Our Young Gun profile takes a look at some of the young talent across the advertising, ad tech, marketing and media sector in Australia. It aims to shed light on the varying roles, people and companies across the buzzing industry.
Today we speak to MiQ operations director James Anderson.
Time at the company:
How long have you been in the industry?
Also six years—this was my first job.
How did you get here? Was this always the plan?
Not exactly. After I completed a bachelor’s and a master’s degree in economics, I didn’t know what I wanted to do. One day, a recruiter came across the job and asked me if I wanted to be a trader for programmatic. I thought that using econometrics to drive media growth for brands sounded interesting, so I just went from there.
MiQ traders have always had lots of autonomy in what they do. As a marketing intelligence company, we’re given access to reams of data which we use to garner insights and ultimately drive revenue growth for our clients. Before I began working at MiQ, I didn’t even know it was possible to track consumer’s online journeys and translate the insights into sales, which I found fascinating and still do today. Our technology has developed so much in six years which means you’re constantly learning and growing.
Who guides you day to day?
Definitely the leadership team. In particular, Fiona Roberts from the commercial side of MiQ is absolutely indispensable. She’s constantly informed about how we’re doing as a business and how everything integrates together. The HR team and the marketing team are all people I lean on as well.
The biggest skill I’ve learned in the business is people management. Starting as a trader, you manage campaigns, and then when you transition to a more managerial role, it becomes about being able to flex communication styles. I’ve found it helpful to have sounding boards from the leadership team for feedback. It’s important to be able to ask questions like, “so this happened, what do I do now?” and “what can I do to help this specific person?”
What’s the best thing about the industry you work in?
The same thing as when I started, which is that it’s very dynamic. It requires adapting to ever-changing circumstances, so there’s an abundance of opportunities for younger people entering the industry. Being such a new industry, age doesn’t hold you back. It’s just really fun and a great place to work; better than being an economist, anyway.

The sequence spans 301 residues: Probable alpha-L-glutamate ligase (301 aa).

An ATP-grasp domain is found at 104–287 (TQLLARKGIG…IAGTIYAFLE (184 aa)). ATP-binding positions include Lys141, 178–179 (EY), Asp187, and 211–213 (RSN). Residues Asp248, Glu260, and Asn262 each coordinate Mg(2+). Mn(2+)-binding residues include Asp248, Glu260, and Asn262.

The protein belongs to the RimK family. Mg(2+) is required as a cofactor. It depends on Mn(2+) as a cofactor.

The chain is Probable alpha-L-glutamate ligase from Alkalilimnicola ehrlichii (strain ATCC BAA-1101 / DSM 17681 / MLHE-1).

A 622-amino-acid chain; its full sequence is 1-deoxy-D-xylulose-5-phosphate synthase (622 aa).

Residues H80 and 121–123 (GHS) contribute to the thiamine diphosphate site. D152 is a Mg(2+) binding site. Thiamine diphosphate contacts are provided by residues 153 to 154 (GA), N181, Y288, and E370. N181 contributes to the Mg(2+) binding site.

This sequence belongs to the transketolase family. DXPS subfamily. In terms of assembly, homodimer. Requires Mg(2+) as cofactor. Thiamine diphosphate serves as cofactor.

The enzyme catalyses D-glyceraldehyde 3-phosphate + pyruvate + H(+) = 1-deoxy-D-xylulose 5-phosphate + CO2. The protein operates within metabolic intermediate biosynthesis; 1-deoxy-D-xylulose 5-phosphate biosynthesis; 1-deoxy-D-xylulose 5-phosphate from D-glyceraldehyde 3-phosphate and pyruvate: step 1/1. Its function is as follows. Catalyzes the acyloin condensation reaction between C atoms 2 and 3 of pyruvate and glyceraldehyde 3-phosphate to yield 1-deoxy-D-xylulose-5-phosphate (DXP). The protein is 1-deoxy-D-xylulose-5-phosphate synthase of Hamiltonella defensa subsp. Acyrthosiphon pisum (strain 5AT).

And the biggest challenge?
The same, really. Because it’s so dynamic, it’s very easy to fall behind if you don’t keep your eye on the ball. The thing about MiQ is that we’re constantly adapting. In a way, our biggest clients are also our biggest competitors, so we have to keep up to date all the time and make sure that we know where we stand in relation to the entire industry. You’re constantly serving as a benchmark against your peers.
I lean on LinkedIn, AdExchanger, and AdNews to get a picture of people’s points of views and what’s changing. We grow as a business when the advertisers we work with are making are growing, so the more that we can do to help them, the better. It’s a symbiotic relationship.
Whose job have you set your sights on in the future?
Serious global players like Nick Timms, our global strategy director. He’s based in London but he travels around frequently. Sometimes, he comes to our office for several days at a time to share MiQ’s journey from a global context and where the industry is heading. It’s an amazing learning experience for me, and I would love to be in a similar position in the future.
Where do you turn for inspiration?
Oh, that’s a tough one. I support my local football team, Port Vale. They’ve been stuck in League Two for a long time, but they return every Saturday to play for their fans without fail. It’s inspiring. They’re also the only team in the football league not to be named after a place, so they have that going for them.
My favourite advert is:
At the moment it’s probably the Clive Palmer IKEA spoof.
If you’re not familiar, Clive Palmer is a billionaire Australian man who spent sixty million dollars on an advertising campaign during the Australian federal election. After spending one of the highest amounts in the entire election, everyone thought he was going to win a Senate seat—but he didn’t. He lost.
Then Adrian Elton comes along and photoshops this satirical IKEA ad saying, “Clive spent sixty million and couldn’t get a seat. You can get one at IKEA for $27.99.” It just blew up on social media. You know an ad is good if people actually start talking about it in the office each week.
Tell us one thing people don’t know about you?
I can play the trumpet quite well. I was a bit of a brass player in my teenage years, but I only played classical. Maybe I would’ve started playing jazz if I stuck with it, though. It has been a while since I’ve played but one of my favourite pieces was the 007 theme song.
In five years’ time I’ll be:
Still here at MiQ. It’s a great business that looks after its people. Maybe not in the same role as I’m in now, but definitely here.
Or I’ll be a trumpet player, you never know.
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